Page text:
Crossrail Stepney Green dig in 5 amazing artefacts

David Sankey

Our excavations at Stepney Green in the East End came about as a result of the ambitious Crossrail project, which will see over 118km of track being laid between Reading and Heathrow west of London, and Shenfield and Abbey Wood to the east. The east London site has a rich history that includes a Tudor moated mansion, a Baptist college, factories that were destroyed during the Blitz and the city farm that occupies the site today. In this blog by Senior Archaeologist and author of ‘Stepney Green: Moated Manor House to City Farm’, David Sankey tells us about the fascinating history with five of his favourite artefacts from the site.

Glass Goblet Fragment

The first artefact I’ve chosen is this delicate fragment of blue glass belonged to the base of a Venetian tazza or goblet. The fragment, a rare example of the Venetian Renaissance revival from the 15-or 16th-century, was made by trapping a thin layer of gold leaf between blue and clear glass. It shows the wealth of the manor’s Tudor owners, as well as providing evidence of trade around Europe at the time.

The Leather Shoe

The second artefact may be less attractive, but it connects us directly to the people that lived around the site in the 16th-century. This round-toed leather shoe was preserved in the silts of the main moat and is decorated in a popular style of the time.

The Wooden Ball

Having looked at drinking and clothing, the third artefact is evidence of the leisure activities of the 16th-century. Although slightly smaller than many examples, it’s likely that this willow ball was used as a jack for bowls. The game, originally banned in the late 14th-century, saw increasing popularity in the 16th-century, especially amongst more affluent people.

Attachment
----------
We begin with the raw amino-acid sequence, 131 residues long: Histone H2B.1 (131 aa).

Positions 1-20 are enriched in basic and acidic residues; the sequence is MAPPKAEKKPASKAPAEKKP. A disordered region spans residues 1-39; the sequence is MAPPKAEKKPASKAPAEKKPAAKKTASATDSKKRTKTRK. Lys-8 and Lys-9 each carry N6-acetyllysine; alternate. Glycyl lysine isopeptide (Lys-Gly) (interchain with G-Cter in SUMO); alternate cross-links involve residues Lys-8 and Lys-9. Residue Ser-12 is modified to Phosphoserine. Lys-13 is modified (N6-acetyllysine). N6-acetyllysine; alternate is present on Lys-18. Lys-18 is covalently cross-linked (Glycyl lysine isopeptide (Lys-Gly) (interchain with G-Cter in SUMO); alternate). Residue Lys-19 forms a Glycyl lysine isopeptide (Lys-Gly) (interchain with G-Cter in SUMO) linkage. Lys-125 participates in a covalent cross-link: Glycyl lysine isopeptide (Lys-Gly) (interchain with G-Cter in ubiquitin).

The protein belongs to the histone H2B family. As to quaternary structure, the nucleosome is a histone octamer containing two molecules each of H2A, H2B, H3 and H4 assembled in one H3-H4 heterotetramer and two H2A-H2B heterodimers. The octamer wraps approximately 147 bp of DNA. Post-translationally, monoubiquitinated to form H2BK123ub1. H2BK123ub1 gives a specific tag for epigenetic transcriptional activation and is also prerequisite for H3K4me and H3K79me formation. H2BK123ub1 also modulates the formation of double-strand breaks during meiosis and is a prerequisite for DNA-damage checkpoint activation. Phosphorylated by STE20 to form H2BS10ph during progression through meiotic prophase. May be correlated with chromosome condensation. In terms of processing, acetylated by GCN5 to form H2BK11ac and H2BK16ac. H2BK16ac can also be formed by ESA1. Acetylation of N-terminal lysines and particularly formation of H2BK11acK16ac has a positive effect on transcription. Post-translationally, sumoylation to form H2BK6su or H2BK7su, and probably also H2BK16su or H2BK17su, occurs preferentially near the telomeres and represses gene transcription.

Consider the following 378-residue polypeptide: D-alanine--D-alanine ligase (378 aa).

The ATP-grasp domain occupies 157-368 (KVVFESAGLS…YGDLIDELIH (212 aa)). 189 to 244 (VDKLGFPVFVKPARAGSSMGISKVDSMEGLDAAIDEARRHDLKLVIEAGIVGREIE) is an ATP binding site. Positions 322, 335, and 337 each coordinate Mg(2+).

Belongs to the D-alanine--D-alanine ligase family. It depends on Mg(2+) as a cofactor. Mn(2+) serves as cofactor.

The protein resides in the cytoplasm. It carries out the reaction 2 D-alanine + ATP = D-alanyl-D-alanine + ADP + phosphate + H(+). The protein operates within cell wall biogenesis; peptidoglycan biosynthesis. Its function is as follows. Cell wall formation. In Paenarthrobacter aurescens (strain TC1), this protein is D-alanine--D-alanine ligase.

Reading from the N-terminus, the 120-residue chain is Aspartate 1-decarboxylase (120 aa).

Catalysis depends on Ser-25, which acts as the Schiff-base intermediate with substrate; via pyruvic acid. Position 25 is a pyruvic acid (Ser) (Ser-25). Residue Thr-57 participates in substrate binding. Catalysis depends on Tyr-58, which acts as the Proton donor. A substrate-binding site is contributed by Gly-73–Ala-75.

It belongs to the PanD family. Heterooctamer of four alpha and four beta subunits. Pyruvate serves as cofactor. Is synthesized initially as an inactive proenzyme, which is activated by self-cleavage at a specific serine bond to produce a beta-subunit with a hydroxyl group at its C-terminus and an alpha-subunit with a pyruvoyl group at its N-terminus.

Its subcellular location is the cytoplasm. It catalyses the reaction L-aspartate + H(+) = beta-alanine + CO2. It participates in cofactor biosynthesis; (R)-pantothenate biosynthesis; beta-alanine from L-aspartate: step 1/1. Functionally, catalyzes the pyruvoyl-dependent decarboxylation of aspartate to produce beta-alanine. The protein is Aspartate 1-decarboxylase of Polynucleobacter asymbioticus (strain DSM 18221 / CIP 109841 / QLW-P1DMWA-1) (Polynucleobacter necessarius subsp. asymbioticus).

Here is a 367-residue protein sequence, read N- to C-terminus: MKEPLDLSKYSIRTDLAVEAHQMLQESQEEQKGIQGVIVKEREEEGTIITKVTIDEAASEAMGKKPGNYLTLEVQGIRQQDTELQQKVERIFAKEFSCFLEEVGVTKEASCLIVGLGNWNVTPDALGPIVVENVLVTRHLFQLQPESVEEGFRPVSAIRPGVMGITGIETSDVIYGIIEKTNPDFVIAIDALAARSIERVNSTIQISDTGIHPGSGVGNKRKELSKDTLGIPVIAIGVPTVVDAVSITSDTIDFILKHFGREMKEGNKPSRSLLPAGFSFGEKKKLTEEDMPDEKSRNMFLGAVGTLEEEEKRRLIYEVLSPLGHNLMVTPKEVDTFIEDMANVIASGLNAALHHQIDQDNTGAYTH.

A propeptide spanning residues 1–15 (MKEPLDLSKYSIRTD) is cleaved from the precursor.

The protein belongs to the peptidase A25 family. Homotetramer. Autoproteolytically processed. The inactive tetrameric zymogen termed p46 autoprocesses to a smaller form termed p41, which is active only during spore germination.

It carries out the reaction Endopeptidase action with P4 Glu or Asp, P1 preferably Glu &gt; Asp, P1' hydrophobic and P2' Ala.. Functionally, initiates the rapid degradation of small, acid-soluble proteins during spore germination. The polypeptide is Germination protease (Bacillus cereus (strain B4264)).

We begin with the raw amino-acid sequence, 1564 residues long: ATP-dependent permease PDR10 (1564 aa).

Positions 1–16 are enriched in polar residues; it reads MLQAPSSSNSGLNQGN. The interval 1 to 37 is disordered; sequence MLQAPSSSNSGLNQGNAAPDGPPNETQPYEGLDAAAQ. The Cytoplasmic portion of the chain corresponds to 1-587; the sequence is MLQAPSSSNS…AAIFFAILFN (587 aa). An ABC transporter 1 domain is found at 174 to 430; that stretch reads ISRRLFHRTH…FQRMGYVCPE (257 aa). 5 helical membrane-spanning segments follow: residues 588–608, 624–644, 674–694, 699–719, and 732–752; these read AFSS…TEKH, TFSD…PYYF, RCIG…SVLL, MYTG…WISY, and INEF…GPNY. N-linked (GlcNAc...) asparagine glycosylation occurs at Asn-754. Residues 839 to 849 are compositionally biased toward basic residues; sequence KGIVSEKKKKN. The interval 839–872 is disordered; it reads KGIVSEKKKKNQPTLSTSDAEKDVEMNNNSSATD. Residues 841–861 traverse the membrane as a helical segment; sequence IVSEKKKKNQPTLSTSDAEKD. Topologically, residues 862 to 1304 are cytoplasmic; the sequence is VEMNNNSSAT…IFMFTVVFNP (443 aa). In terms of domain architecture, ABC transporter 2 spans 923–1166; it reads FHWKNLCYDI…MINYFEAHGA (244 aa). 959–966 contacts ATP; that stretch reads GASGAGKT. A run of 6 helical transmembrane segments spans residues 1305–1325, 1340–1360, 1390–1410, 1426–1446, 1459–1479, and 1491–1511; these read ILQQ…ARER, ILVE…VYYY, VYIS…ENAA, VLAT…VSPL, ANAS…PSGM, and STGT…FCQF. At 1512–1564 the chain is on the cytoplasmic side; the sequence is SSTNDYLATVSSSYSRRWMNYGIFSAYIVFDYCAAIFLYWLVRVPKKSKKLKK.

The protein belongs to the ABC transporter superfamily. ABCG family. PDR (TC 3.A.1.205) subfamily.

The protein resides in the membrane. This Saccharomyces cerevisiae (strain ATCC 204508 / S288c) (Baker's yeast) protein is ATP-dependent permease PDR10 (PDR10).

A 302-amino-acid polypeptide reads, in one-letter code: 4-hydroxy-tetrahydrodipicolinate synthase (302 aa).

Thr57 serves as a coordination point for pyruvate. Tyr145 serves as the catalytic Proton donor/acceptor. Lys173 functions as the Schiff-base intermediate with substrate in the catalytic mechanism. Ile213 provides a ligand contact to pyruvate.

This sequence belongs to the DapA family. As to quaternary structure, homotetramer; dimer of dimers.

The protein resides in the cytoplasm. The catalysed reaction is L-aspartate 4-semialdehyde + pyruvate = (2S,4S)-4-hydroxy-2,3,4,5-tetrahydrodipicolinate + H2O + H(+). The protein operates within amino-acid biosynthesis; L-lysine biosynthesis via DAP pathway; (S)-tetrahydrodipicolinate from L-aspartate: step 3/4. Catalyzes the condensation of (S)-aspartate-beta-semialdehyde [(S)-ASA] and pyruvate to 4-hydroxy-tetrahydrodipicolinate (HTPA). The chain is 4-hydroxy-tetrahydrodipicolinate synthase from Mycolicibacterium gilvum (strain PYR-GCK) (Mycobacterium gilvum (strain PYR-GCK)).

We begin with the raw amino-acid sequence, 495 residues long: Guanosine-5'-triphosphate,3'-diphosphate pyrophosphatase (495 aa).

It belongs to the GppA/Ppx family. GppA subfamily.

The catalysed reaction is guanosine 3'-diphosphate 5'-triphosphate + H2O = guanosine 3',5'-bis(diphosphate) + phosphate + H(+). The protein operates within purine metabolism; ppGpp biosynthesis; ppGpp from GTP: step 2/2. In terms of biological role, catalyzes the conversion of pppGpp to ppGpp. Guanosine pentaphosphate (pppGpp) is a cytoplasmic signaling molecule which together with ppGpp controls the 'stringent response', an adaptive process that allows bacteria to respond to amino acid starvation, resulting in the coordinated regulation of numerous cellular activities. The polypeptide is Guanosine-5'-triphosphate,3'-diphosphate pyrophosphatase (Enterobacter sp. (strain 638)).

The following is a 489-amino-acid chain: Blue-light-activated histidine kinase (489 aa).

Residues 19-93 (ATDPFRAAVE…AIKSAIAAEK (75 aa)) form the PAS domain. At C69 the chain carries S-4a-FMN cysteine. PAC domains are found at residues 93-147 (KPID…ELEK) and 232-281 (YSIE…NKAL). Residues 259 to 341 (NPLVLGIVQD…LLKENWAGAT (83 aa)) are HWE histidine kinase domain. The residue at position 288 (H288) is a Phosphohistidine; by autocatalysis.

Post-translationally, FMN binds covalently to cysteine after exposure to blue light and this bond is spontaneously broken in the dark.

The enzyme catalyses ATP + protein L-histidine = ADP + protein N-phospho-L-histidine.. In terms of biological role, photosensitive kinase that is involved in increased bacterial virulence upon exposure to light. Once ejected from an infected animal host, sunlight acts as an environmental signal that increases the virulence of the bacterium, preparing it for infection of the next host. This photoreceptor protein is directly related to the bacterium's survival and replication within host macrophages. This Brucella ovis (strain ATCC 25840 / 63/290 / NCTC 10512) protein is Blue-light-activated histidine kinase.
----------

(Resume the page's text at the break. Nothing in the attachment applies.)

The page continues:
The Chamber Pot

Artefact number four gives us a glimpse in to the most private of private lives at Stepney. This two-handled Sunderland lusterware chamber pot is printed with a witty text, typical of the style. The shocked face in the centre is surrounded by the words ‘Oh what I see/I will not tell’. Around the outside, one of the panels bears the poem ‘’…ame you’ll no…/ … Safe and oft it use:… / … when you in it want to p-s / Remember they who gave you this’.

The Carnelian Intaglio

The final artefact is a decorative item that would have been worn and lost by someone locally. In the early 19th century the main house was converted into a Baptist college, to the west of this a street of houses and small passages was driven though the gardens. In a well in Garden Place – a short passage way – this intaglio was found. Made from carnelian, it originally belonged to a brooch or locket and depicts the head of a garlanded classical figure. Its crude form tells us that it was likely to have been a cheaper copy of a more expensive cameo.

The artefacts from Stepney Green tell us a lot about the ways of life of its occupants across the centuries. To find out more about these stories and the artefacts that inform them, read Stepney Green: Moated Manor House to City Farm by David Sankey.

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